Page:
As the Thoroughbred tribe dispersed from its heady gathering at Belmont Park June 5, still flush with more media coverage than it could have dreamed, the question in everyone's head became, "How do we keep this tidal wave of interest going?"

For five weeks, horse racing actually morphed into a major sport in America's consciousness: covers of major sports magazines; column inch upon column inch in newspapers that normally don't give it the time of day; hours of programming on television sports channels and coverage on news reports around the country. How, then, do we keep the sport from slipping back to the netherworld of oblivion?

In a word, rivalry. Let's look at the baseball model, where Dodgers/Giants, Cubs/Cardinals, and Yankees/Red Sox power the sport. Last winter, the Alex Rodriguez saga, in which he was first going to sign with the Red Sox, and then ended up in New York, kept the sport in the headlines for months before the season's first pitch was thrown.

Now, it is the easiest thing in the world to tell someone else what to do with their horse. But this is the scenario that is best for the sport: Smarty Jones needs to face Birdstone in the Travers Stakes (gr. I) at Saratoga Aug. 28.

I know, the Chapmans want to run their horse in front of the local fans at Philly Park in the Pennsylvania Derby (gr. II) Sept. 6. But why not have the track write another race for the horse? It was done for Cigar when he ran at Arlington Park; it's done regularly for big horses around the country by racing secretaries who want to please trainers and keep "name" horses at their tracks.

If the Chapmans were to announce they plan to re-engage Birdstone in a "Showdown at the Spa," the sport would reap headlines through the summer. It's a natural: the blue-blooded spoiler in the Whitney colors vs. the people's horse, the one and only Smarty Jones. It's a story even a third-rate press agent could put in headlines.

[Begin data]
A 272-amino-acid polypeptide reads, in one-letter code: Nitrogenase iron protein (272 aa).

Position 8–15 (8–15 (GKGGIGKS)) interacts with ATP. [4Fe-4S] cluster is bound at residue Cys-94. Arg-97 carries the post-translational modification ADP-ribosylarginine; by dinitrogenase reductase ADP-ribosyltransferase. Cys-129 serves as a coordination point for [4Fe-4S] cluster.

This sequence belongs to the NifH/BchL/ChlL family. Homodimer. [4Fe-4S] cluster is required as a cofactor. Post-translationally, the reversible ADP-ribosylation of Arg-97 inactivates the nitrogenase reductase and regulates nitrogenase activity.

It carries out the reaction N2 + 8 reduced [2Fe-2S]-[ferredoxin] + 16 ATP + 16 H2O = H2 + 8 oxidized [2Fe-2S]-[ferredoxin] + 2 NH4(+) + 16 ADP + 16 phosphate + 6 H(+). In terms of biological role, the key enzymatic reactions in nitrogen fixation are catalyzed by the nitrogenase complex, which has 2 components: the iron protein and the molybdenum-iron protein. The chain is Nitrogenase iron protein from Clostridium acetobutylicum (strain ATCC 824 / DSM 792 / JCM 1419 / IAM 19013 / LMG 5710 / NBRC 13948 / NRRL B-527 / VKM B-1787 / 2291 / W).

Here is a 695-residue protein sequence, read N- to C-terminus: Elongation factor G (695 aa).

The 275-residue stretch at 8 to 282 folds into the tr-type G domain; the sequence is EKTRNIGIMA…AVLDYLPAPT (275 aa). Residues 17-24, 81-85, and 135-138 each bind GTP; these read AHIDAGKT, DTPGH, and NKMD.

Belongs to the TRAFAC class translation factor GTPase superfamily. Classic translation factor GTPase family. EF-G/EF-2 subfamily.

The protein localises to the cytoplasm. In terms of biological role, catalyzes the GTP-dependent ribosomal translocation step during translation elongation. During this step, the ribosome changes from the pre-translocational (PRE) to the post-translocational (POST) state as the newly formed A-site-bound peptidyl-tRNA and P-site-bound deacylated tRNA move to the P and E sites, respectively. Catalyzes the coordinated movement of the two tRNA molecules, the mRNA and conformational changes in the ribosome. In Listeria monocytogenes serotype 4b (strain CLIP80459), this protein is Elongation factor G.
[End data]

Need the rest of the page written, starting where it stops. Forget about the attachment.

Let's face it, Thoroughbred horse racing has become a sport where rivalries no longer exist. After the Triple Crown, 3-year-olds rarely face the foes with which they tangled in Louisville, Baltimore, or New York. Last year's Travers was to be the exception, with Funny Cide and Empire Maker meeting to decide who was the better horse. Neither ended up running. Top older horses almost never show up against one another to establish ongoing rivalries. The Breeders' Cup World Thoroughbred Championships serves as the one chance for all to come together, but that too is often marred by injuries and early retirements.

On a practical level, if Smarty Jones went the Penn Derby route and Birdstone were to win the Travers, the divisional championship would suddenly be very much in doubt. Sure, Smarty has the Kentucky Derby (gr. I) and Preakness (gr. I), but if Birdstone were to put the Travers in his column on top of the Belmont (gr. I), a win by him in the Breeders' Cup Classic - Powered by Dodge (gr. I) could deny Smarty Jones even the 3-year-old championship.

But that is not the main thrust here. I have no idea whether the Chapmans even vaguely care about such matters. What was evident coming out of the Belmont, however, was the graciousness and sportsmanship of both the first- and second-place connections. For all the Chapmans' disappointment at being denied the Triple Crown, and Marylou Whitney's and John Hendrickson's sincerity in having done the denying, there is but one avenue.

Sportsmanship is a term thrown around far too loosely in this industry. All too frequently, owners claim to be sportsmen out of one side of their mouths while sending our stars into retirement out of the other side. The Belmont connections, though, are different this time around.

Of course we understand owners must do what is right for their horses. Here they have a chance to accomplish that, and at the same time do what is best for the sport they have helped build up to possibly unprecedented heights, if the live attendance and television ratings figures are to be believed.

Let's have a summer of anticipation instead of disappointment. Let this rivalry be proclaimed from every headline and news channel. Give us our showdown, and give our sport a chance to be truly rebuilt. b

Lenny Shulman is features editor for The Blood-Horse.

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